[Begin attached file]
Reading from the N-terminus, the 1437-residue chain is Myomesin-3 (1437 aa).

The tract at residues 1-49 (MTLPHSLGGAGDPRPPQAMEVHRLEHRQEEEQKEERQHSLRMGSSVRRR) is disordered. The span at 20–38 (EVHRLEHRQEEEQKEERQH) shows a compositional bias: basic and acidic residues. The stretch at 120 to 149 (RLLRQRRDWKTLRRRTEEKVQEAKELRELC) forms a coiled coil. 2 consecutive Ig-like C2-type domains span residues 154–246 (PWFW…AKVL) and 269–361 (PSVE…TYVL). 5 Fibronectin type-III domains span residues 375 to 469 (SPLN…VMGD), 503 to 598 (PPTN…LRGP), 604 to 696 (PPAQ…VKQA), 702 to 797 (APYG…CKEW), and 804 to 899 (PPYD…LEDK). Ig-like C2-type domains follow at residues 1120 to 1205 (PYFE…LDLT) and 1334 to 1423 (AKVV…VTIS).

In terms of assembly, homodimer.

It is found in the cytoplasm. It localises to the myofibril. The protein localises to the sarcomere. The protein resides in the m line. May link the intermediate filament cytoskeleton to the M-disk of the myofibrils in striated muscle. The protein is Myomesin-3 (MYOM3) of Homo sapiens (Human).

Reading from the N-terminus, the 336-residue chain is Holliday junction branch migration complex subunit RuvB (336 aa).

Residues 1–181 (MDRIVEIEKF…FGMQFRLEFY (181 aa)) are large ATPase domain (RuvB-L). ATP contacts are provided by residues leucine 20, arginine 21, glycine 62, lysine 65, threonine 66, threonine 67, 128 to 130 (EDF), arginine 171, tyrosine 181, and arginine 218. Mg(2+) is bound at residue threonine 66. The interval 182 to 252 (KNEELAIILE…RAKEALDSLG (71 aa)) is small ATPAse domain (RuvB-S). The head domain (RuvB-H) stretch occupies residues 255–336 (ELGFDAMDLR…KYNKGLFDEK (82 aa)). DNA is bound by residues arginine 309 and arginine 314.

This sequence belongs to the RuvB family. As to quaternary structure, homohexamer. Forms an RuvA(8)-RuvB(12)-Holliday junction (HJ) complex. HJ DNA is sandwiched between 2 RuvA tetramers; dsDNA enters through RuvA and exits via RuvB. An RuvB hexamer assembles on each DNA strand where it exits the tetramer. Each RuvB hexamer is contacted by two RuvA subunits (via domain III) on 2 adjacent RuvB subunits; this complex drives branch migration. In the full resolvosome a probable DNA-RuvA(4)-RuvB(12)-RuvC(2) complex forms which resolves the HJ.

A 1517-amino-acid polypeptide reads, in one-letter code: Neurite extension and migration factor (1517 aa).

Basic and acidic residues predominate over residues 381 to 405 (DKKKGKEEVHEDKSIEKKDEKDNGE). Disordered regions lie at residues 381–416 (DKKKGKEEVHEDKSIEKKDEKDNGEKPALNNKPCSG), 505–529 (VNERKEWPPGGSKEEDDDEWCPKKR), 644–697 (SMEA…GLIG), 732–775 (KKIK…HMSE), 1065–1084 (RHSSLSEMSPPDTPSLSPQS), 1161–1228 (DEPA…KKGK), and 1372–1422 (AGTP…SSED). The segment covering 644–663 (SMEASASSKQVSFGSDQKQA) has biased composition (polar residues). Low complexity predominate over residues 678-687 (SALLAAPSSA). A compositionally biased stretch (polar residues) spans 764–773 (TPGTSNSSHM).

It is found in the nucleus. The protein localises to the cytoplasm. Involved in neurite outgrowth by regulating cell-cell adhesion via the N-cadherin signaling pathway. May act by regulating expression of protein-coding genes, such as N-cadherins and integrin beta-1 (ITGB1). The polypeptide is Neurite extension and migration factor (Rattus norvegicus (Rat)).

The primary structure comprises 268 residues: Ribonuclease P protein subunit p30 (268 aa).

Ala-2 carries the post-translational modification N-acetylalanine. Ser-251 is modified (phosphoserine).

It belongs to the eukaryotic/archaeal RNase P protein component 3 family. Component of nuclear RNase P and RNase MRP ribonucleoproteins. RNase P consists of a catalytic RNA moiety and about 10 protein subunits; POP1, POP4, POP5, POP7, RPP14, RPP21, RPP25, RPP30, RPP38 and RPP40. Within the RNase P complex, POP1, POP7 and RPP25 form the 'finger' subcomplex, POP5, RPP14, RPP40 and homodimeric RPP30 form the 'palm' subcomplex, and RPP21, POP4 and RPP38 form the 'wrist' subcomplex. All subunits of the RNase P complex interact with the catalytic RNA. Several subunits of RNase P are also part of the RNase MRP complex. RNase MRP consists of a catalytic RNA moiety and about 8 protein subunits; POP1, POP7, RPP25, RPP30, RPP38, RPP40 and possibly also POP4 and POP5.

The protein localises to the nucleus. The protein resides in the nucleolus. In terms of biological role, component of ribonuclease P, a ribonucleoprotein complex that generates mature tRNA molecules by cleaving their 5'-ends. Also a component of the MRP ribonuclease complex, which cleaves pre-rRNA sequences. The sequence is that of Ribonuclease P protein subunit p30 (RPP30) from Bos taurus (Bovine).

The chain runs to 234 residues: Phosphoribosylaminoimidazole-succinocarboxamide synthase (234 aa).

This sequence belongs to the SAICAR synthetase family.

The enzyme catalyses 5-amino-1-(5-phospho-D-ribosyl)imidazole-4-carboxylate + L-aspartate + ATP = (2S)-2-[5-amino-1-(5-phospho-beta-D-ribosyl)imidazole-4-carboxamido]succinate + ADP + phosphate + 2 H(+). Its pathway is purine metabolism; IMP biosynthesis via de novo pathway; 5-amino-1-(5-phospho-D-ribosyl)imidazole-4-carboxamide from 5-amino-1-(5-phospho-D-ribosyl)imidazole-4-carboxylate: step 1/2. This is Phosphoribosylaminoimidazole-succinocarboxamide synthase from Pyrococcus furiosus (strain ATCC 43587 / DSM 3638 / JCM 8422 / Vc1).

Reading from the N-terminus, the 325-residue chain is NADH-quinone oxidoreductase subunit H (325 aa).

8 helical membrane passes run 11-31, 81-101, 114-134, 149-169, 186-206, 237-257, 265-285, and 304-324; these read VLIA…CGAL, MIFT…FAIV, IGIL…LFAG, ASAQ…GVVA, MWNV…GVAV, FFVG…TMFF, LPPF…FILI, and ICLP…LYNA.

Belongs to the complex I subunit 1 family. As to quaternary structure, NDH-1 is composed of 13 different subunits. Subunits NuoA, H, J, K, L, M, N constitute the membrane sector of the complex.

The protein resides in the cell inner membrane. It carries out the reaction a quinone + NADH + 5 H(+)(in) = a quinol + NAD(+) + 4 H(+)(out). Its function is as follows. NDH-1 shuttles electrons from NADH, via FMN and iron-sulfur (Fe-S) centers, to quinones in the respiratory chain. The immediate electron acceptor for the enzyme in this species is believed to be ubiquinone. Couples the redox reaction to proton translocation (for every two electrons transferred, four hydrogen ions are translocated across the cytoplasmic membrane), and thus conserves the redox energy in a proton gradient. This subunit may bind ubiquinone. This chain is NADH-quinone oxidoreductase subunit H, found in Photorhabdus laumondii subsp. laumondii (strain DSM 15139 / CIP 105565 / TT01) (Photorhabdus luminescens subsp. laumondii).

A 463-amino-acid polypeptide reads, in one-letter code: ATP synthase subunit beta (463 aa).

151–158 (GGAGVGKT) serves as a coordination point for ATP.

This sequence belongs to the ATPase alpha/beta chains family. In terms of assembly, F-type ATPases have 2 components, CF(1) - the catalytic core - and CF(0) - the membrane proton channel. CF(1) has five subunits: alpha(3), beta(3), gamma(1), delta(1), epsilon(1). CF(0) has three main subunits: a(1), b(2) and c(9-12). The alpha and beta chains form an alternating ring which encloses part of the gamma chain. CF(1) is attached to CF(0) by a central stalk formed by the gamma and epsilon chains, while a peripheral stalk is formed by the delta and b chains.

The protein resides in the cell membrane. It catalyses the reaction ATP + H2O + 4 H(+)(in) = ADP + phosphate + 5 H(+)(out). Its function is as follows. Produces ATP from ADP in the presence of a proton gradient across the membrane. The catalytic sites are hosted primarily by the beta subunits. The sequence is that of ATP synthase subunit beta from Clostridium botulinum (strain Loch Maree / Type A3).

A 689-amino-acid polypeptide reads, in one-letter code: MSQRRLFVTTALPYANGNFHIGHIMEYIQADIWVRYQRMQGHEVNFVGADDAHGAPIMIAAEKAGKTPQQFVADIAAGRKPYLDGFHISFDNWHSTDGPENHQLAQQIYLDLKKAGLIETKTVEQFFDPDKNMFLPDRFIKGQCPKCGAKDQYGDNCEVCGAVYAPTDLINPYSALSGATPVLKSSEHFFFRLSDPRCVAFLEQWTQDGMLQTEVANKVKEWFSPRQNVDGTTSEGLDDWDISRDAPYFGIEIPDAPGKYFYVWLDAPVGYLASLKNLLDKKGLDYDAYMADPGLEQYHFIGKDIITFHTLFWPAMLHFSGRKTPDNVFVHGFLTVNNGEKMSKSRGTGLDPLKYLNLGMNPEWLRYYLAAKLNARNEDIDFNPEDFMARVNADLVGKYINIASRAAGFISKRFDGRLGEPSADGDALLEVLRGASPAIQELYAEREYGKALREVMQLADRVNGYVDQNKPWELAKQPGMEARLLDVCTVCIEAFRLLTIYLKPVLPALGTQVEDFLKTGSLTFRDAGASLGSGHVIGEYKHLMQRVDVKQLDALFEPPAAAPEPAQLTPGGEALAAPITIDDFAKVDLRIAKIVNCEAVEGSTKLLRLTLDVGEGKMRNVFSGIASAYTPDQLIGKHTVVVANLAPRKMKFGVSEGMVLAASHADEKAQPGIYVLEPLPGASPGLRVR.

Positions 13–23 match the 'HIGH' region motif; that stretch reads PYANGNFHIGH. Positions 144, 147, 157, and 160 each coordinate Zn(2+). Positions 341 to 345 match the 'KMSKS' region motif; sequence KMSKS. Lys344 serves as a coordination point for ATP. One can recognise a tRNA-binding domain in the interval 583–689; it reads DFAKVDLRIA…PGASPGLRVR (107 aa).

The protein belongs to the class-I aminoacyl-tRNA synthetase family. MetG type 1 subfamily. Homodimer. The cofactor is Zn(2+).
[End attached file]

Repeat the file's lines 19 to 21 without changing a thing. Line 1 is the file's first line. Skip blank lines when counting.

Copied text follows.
8 helical membrane passes run 11-31, 81-101, 114-134, 149-169, 186-206, 237-257, 265-285, and 304-324; these read VLIA…CGAL, MIFT…FAIV, IGIL…LFAG, ASAQ…GVVA, MWNV…GVAV, FFVG…TMFF, LPPF…FILI, and ICLP…LYNA.

Belongs to the complex I subunit 1 family. As to quaternary structure, NDH-1 is composed of 13 different subunits. Subunits NuoA, H, J, K, L, M, N constitute the membrane sector of the complex.

The protein resides in the cell inner membrane. It carries out the reaction a quinone + NADH + 5 H(+)(in) = a quinol + NAD(+) + 4 H(+)(out). Its function is as follows. NDH-1 shuttles electrons from NADH, via FMN and iron-sulfur (Fe-S) centers, to quinones in the respiratory chain. The immediate electron acceptor for the enzyme in this species is believed to be ubiquinone. Couples the redox reaction to proton translocation (for every two electrons transferred, four hydrogen ions are translocated across the cytoplasmic membrane), and thus conserves the redox energy in a proton gradient. This subunit may bind ubiquinone. This chain is NADH-quinone oxidoreductase subunit H, found in Photorhabdus laumondii subsp. laumondii (strain DSM 15139 / CIP 105565 / TT01) (Photorhabdus luminescens subsp. laumondii).